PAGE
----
HR Policy Urges Supreme Court to Reject State's Attack on ERISA Preemption

October 23, 2015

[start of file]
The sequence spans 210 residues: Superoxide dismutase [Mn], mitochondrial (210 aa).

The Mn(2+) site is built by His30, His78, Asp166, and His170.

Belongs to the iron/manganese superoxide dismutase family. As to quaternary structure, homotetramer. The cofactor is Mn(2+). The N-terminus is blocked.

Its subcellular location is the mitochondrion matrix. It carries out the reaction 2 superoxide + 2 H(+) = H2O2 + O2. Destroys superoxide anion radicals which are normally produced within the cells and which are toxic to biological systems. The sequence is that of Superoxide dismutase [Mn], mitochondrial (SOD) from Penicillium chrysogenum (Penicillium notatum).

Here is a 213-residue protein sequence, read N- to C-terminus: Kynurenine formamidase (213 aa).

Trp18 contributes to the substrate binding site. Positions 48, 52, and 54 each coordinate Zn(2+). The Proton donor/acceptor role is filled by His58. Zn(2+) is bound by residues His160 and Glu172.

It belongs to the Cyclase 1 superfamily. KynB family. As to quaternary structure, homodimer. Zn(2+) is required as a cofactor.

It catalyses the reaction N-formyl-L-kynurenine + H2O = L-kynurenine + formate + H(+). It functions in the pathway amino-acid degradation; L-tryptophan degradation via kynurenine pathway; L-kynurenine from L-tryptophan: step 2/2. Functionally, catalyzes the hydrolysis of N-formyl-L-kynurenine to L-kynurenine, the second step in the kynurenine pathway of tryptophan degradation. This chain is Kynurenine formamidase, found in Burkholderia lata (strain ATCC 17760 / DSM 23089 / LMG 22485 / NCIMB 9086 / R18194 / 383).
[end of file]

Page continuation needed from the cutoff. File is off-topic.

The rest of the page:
This week, HR Policy Association and four other business groups filed an amicus curiae brief with the U.S. Supreme Court in a case where the State of Vermont would undercut ERISA's preemption provision by mandating self-insured employers submit detailed health care claims data to the state's all-payer claims database.  Our brief notes that "[t]he more States are empowered to impose burdensome regulatory requirements on employers, the more they will do so.  This slippery slope presents a serious threat to the viability of welfare benefit plans, and thus to the purposes of ERISA," and that a decision in favor of Vermont would "undercut ERISA's objectives by subjecting self-funded plans to a morass of state reporting requirements that Congress neither intended nor allowed in enacting ERISA."  The brief, filed in a case involving Liberty Mutual Insurance Company, also notes that Vermont and other states with all-payer claims databases can obtain the claims information they need from other sources, such as providers, without burdening self-funded plans.  The amicus brief was prepared by Brian D. Netter, Matthew A Waring, and Nancy G. Ross of Mayer Brown LLP.